Ten years after the final Court of Appeals ruling in Campaign for Fiscal Equity v. State (CFE), New York has once again failed to live up to its constitutional duty to fund public schools adequately so every child has the opportunity for a sound basic education.
Chronic underfunding of the Foundation Aid Formula has left New York $4.4 billion behind in the amount of Foundation Aid promised in 2007, in the wake of the landmark CFE lawsuit. The consequence is that school districts continue to struggle with too few teachers; large class sizes; inadequate services, staff and programs for at-risk students; and stark deficiencies in resources for English language learners, students with disabilities and other vulnerable children.
It is way past time for the Governor and Legislature to recommit to providing the funding the State itself says children need – and must have – for a sound basic education. New York’s elected leaders had the opportunity this year to begin repaying the debt owed to the state’s students. The Assembly proposed such a plan, including a $1.1 billion increase in Foundation Aid for this year with the full amount phased in over four years.
Unfortunately, the Senate and the Governor rejected the Assembly’s plan. The final budget provides $627 million in Foundation Aid, an amount insufficient to redress the severe shortages in essential resources in schools across the state. At this rate of increase, it would take an additional seven years to fully phase-in Foundation Aid. The budget also makes no commitment to phase-in Foundation Aid over the next several years, forcing yet more children to endure educational deprivation in their classrooms and schools.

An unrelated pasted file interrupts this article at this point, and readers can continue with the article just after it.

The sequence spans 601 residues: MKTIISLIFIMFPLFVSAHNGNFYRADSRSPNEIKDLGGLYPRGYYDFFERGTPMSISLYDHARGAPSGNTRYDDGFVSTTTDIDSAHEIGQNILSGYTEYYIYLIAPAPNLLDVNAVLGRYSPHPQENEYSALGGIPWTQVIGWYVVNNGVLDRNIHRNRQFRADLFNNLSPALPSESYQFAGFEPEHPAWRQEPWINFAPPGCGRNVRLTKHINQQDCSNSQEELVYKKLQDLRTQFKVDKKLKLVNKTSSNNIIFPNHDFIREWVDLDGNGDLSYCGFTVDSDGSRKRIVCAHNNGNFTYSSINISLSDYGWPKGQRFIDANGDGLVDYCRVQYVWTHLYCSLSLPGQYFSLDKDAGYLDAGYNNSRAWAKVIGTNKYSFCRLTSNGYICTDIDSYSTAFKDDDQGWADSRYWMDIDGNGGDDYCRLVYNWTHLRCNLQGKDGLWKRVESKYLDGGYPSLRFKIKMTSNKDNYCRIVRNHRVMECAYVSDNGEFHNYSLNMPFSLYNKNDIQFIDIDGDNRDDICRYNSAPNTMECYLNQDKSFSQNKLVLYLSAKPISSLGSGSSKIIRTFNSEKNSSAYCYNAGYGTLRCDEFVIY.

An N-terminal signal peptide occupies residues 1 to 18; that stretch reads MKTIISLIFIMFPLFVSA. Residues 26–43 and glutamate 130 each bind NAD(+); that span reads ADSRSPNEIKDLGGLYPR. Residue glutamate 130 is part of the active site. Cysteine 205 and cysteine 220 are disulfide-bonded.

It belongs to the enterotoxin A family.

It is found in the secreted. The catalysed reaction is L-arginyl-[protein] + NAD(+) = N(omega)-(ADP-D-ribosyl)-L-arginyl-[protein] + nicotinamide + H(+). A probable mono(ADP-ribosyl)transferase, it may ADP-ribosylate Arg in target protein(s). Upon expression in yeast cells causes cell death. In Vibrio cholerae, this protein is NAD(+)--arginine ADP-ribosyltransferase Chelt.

“It is hard to fathom how the Governor and Legislature, for the eighth straight year, could fail New York’s public school children, despite the Assembly’s best efforts,” said David G. Sciarra, Executive Director of the Education Law Center (ELC) and co-counsel in Maisto v. New York, the court challenge to inadequate school funding in New York’s small city school districts. “Once again, New York children must look to the courts to secure their fundamental rights in the face of ongoing legislative and executive inaction.”
With the State budget again falling far short of affording children a constitutional sound basic education, all eyes are now on the Albany State Supreme Court where parents and children await a decision in the Maisto case.
One bright spot: The Legislature heeded ELC’s warning issued yesterday not to arbitrarily put 70 schools back into a “failing school” receivership program after they had been properly removed from the list by State education officials.
“We appreciate that the Legislature did not accept the Governor’s proposal to punish students and schools that have demonstrated improvement under the State’s accountability system,” Mr. Sciarra said. “We will, however, remain vigilant to keep this issue off the table in the remaining months of the legislative session.”
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